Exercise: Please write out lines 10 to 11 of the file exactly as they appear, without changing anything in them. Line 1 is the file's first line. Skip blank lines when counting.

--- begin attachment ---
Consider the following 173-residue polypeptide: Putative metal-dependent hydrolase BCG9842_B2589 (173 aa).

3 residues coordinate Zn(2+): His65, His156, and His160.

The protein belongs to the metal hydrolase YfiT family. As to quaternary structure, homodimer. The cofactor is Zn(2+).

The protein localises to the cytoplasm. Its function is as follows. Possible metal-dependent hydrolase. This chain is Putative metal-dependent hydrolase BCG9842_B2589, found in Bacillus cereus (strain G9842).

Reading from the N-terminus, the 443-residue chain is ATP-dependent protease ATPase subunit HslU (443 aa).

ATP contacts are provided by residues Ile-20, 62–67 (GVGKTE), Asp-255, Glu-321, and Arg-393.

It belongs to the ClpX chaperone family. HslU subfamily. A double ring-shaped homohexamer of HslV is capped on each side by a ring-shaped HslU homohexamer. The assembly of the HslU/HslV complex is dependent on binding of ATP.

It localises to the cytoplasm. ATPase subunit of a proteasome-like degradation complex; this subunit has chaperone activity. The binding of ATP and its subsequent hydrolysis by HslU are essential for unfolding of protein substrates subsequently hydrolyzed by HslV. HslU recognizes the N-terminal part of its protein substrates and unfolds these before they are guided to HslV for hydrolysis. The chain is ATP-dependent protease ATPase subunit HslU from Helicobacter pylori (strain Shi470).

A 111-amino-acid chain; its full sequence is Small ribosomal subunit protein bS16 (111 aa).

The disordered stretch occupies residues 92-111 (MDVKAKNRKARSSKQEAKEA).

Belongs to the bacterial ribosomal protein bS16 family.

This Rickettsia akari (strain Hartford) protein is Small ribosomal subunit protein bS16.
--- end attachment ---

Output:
The disordered stretch occupies residues 92-111 (MDVKAKNRKARSSKQEAKEA).

Belongs to the bacterial ribosomal protein bS16 family.